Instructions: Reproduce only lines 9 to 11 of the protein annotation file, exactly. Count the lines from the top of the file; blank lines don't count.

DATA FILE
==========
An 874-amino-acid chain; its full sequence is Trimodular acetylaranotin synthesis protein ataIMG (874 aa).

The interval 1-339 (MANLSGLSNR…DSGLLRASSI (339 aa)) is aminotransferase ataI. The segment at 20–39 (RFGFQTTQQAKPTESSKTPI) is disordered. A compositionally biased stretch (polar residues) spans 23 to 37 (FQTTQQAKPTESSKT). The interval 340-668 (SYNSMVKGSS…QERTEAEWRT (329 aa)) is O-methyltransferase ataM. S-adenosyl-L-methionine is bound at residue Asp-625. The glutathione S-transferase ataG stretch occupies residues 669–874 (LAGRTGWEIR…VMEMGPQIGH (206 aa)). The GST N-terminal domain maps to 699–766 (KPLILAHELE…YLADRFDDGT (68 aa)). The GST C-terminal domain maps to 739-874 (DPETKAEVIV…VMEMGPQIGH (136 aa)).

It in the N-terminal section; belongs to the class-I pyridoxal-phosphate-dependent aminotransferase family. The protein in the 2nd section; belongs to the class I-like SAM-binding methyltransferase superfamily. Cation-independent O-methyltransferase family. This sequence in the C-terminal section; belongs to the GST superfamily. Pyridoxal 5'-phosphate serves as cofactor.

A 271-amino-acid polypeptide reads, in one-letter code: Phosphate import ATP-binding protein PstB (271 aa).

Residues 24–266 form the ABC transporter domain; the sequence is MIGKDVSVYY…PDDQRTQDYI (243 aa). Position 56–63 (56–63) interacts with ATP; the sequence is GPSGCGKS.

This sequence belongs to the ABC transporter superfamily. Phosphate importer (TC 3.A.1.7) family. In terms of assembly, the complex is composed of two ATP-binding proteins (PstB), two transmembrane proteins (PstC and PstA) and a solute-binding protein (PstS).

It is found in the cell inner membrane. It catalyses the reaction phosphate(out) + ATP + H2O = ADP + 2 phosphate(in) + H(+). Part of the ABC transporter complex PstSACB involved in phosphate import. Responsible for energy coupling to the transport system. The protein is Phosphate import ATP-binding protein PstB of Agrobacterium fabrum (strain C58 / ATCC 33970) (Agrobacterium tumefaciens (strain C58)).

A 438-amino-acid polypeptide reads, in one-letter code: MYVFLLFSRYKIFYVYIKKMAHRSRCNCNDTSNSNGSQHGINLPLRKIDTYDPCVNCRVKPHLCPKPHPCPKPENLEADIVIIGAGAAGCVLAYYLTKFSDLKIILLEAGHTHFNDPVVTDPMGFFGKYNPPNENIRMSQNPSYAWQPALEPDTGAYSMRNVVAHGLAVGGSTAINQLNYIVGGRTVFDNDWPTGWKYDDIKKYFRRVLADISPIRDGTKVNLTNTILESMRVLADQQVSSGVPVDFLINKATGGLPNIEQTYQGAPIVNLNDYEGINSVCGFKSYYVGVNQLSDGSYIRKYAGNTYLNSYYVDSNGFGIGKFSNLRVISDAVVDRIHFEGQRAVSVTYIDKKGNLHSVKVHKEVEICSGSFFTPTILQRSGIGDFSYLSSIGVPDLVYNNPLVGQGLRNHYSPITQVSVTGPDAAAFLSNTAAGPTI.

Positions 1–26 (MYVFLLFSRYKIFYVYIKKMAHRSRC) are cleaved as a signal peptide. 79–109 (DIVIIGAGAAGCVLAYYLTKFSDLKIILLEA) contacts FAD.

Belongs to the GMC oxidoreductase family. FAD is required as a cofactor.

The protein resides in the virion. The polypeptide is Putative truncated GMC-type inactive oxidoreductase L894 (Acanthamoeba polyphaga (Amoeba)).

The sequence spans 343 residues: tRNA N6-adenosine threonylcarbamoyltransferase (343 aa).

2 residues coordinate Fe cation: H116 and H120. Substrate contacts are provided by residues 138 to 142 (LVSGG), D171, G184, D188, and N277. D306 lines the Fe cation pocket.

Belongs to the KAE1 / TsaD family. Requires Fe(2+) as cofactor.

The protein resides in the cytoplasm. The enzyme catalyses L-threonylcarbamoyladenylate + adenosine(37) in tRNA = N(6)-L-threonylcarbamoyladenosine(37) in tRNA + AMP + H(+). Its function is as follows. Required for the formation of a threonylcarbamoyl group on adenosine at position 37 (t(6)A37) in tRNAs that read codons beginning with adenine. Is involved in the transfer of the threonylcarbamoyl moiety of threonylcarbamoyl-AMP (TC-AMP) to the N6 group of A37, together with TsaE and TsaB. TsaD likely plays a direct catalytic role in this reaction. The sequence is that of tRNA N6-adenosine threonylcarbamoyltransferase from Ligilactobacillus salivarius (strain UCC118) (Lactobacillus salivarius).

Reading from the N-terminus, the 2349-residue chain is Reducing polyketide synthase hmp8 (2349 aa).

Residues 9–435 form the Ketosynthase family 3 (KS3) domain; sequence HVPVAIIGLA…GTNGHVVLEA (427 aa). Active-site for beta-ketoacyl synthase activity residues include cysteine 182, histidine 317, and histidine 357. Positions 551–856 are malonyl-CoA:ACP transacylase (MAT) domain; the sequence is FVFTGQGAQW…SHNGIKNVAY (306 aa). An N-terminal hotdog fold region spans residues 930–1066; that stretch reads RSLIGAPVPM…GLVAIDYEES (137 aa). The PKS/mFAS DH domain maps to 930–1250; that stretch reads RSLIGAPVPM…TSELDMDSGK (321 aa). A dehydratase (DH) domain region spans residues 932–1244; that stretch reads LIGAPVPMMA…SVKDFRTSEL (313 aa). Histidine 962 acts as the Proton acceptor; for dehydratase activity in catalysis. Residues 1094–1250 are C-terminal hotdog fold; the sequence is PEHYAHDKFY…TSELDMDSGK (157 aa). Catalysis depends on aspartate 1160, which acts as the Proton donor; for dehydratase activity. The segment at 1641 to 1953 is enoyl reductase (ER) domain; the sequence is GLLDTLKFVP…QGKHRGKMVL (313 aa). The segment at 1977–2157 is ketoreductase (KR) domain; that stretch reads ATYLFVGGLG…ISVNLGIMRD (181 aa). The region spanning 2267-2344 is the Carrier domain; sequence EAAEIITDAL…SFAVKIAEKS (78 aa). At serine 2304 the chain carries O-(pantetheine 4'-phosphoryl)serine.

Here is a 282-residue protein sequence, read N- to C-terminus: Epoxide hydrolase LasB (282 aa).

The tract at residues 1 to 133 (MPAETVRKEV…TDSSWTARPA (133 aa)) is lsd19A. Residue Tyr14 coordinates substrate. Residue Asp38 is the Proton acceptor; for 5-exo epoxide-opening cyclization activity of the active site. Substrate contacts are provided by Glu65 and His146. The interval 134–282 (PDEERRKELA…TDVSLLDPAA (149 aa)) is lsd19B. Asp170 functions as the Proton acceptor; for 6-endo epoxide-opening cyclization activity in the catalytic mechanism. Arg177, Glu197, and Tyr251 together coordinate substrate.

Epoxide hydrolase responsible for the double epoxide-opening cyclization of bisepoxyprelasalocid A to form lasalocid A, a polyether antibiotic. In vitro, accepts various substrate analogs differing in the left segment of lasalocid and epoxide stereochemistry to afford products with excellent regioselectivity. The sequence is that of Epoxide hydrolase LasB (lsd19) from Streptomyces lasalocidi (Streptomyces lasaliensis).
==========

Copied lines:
Positions 1–26 (MYVFLLFSRYKIFYVYIKKMAHRSRC) are cleaved as a signal peptide. 79–109 (DIVIIGAGAAGCVLAYYLTKFSDLKIILLEA) contacts FAD.

Belongs to the GMC oxidoreductase family. FAD is required as a cofactor.

The protein resides in the virion. The polypeptide is Putative truncated GMC-type inactive oxidoreductase L894 (Acanthamoeba polyphaga (Amoeba)).